Q: My partner and I have booked our summer holiday to southern Spain where we have been before. On our arrival we are always encouraged to attend the first night ‘Welcome Meeting’ which then finishes with a sales pitch for ‘Timeshares’ and ‘Holiday Clubs’. We have never taken up this offer but would like to know our rights should we enter into an agreement and then change our minds?
A: Be extremely careful. These sales pitches form part of many package holidays and the staff who present them are trained persuaders well-versed in ‘hard-sell’ routines designed to get holiday makers to sign up to a contract. Many holidaymakers however, once they see the cold light of day, change their minds!
To protect consumers the Government looked to tighten up the laws surrounding the sale of Timeshares through the The Timeshare Contracts Regulations 2010. Timeshare and Holiday Club contracts are covered by the regulations. The new Directive applies to contracts where a consumer pays for a service concluded in an EU state, relating to accommodation in an EU state or where the selling party conducts business in an EU State.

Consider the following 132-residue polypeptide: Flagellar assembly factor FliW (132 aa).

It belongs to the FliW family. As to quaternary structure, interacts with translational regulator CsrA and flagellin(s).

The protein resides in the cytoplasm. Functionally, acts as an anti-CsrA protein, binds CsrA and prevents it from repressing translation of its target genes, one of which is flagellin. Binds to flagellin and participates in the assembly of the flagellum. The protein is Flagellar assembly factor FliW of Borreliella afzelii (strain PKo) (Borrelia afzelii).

Under this Directive the trader must provide the consumer with a right to withdraw from the contract within a minimum of 14 days from the start of the contract, this period is known as the cooling off period. More often than not there will be a Notice of Cancellation form included as part of your contract for you to return. It is important to act quickly should you wish to cancel a Timeshare agreement and redeem any funds you have already paid.
If there is no stated Notice of Cancellation you can still assert your statutory rights by preparing and serving one within the 14 day period. For further advice, you should speak to a solicitor about cancelling your contract.